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    Humvee Egress Assistance Trainer

    Courtesy Photo | Spc. Angel Ocegueda, 298th Maintenance Company, acts as a safety on the Humvee Egress...... read more read more



    Courtesy Story

    101st Division Sustainment Brigade Public Affairs

    Sgt. Rachel Brune
    101ST Sustainment Brigade

    LSA DIAMONDBACK, Iraq (June 14, 2006) " The Soldiers of the 142nd Corps Support Battalion no longer have to survive a deadly situation to describe what it is like to roll over in an uparmored Humvee.

    With the unveiling of the first and only Humvee Egress Assistance Trainer, or HEAT, in Iraq June 14, the Soldiers now have another weapon in the safety arsenal to combat Humvee rollovers, which have claimed 13 lives in 2006 alone.

    "We want to make sure that we have no more memorial services and no more trips to the hospital," said Lt. Col. Ronald Green, battalion commander.

    The HEAT is an M1114, or uparmored Humvee, chassis mounted on an axle, powered by a generator. When in operation, the device rotates the entire chassis to simulate a rollover situation.

    "When you're upside down, you're disoriented," said Capt. James George, company commander, 473rd Quartermaster Company. "That was the worst complication " figuring out how to open the door."

    George explained, he had not been able to imagine a rollover situation clearly before participating in the simulator.

    "It's a great device," said George, of Birmingham, Ala. "It's going to help save lives."

    During the initial unveiling ceremony, held at the battalion's celebration of the Army's 231st birthday, each subordinate unit commander and first sergeant donned body armor and kevlars to experience the simulator. The operator first rocked the chassis to a 25 degree angle, the angle at which an uparmored Humvee will roll over, then spun it the other way to simulate a rollover. The occupants then had to exit the vehicle while it was positioned upside down.

    "It's a great trainer to assist Soldiers to know at what angle they're going to roll over [and] how to exit," said 1st Sgt. Perry Williamson, Headquarters and Headquarters Detachment, from Canton, Miss.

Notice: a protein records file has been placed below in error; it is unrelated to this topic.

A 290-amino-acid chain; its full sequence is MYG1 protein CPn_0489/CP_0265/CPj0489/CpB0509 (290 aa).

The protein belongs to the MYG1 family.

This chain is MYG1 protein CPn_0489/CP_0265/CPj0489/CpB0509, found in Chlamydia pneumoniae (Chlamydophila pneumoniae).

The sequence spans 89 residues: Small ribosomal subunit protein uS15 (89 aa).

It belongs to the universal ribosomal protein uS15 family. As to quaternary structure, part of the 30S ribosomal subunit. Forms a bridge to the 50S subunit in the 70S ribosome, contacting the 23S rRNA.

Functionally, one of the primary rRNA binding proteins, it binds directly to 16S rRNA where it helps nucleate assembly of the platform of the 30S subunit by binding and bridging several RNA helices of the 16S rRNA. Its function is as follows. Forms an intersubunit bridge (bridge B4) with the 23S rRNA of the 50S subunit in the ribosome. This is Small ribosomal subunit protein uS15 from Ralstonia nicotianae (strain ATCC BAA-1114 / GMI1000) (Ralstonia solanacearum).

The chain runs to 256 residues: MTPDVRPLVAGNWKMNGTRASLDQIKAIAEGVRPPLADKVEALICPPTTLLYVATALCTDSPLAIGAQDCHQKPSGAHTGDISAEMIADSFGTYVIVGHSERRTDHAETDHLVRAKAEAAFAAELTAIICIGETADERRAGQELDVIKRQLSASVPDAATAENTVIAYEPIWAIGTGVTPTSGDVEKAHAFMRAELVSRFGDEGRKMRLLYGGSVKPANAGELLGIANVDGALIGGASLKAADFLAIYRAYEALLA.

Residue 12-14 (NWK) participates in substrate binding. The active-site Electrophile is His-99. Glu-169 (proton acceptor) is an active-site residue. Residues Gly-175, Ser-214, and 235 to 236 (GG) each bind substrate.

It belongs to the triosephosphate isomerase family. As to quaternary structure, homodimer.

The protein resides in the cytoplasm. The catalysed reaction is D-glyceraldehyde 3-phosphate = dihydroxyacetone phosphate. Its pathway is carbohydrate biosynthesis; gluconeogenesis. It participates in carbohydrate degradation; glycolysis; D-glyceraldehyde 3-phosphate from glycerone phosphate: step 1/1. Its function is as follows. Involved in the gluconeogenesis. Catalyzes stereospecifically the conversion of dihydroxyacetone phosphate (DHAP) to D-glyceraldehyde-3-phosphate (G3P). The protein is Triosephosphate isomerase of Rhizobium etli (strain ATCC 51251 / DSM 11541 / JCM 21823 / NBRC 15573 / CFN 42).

Although the 142nd CSB, an active duty unit from Fort Polk, La., has less than two months left on its deployment, the trainer will allow future Soldiers the ability to get the training, said Williamson.

    Capt. Ronnie Crosby, HHD commander, of New Orleans, La., mentioned that the initial 25 degree tilt was surprising.

    "It didn't feel like we were going to tip," said Crosby. "Maybe that's why we have rollovers."

    This is the fourth HEAT in existence in the Army, and the first one in Iraq, according to James F. Jennings, safety officer for the 101st Sustainment Brigade, the 142nd CSB's parent unit.

    A team of Soldiers from the 872nd and 298th Maintenance Companies built the machine, working from blueprints released by Coalition Forces Land Component Command at a safety conference March 20.

    The construction team added several innovations to the original design. The battalion's HEAT is the first to include a safety cage around the turret, which will enable gunners to practice slipping into the interior of the Humvee.

    Rather than utilize commercially-fabricated parts, the project officer decided to mobilize the Army's vast supply system to provide the components for the HEAT. Chief Warrant Officer (4) Jeffrey De Wign, 298th MCT shop officer from El Paso, Texas, acquired old parts for the machine that had been relegated to the "boneyard" and stricken from the Army's books, as well as parts that could easily be ordered through the system.

    "I thought to myself, we have the largest supply inventory in the world," said De Wijn.

    The HEAT drive motor is the same motor used to power the turret on a Bradley Fighting Vehicle, and the turret gear is from an Avenger drive assembly.

    "This is a triumph of ingenuity and innovation here," said Jennings.

    The entire construction took about seven weeks and $10,000 to complete, according to De Wijn.

    Jennings attributes much of the innovation and efficiency to the additional sets of skills the Soldiers brought to the project. The two maintenance companies are Army Reserve units, and the project manager, Staff Sgt. James Jett, 872nd MC, is a maintenance manager for Infiltrator Systems.

    Jett, a senior quartermaster and chemical repair sergeant from Clinton, Utah, holds an Associates of Applied Science in electrical and mechanical engineering from Weber State University. He became involved in the project when his shop officer showed him a collection of parts.

    "He said, "We want you to make a rollover machine out of this pile of junk,"" said Jett. Although both Jennings and De Wijn gave Jett the majority of credit for the successful completion of the project, he deferred the credit to his team of Soldiers from the two maintenance companies.

    One of the advantages of this model of the HEAT, according to Jett, is that it is completely self-contained and self-powered, as well as being very portable.

    The bottom line, from a safety viewpoint, is that with this training, the first time a Soldier is involved in a rollover will not be the first time he or she has gone through the experience, said Jennings. The Soldier will have the necessary muscle memories to bring the gunner into the vehicle before the rollover and then exit in a safe manner.




    Date Taken: 06.24.2006
    Date Posted: 06.24.2006 14:07
    Story ID: 6947
    Location: MOSUL, IQ

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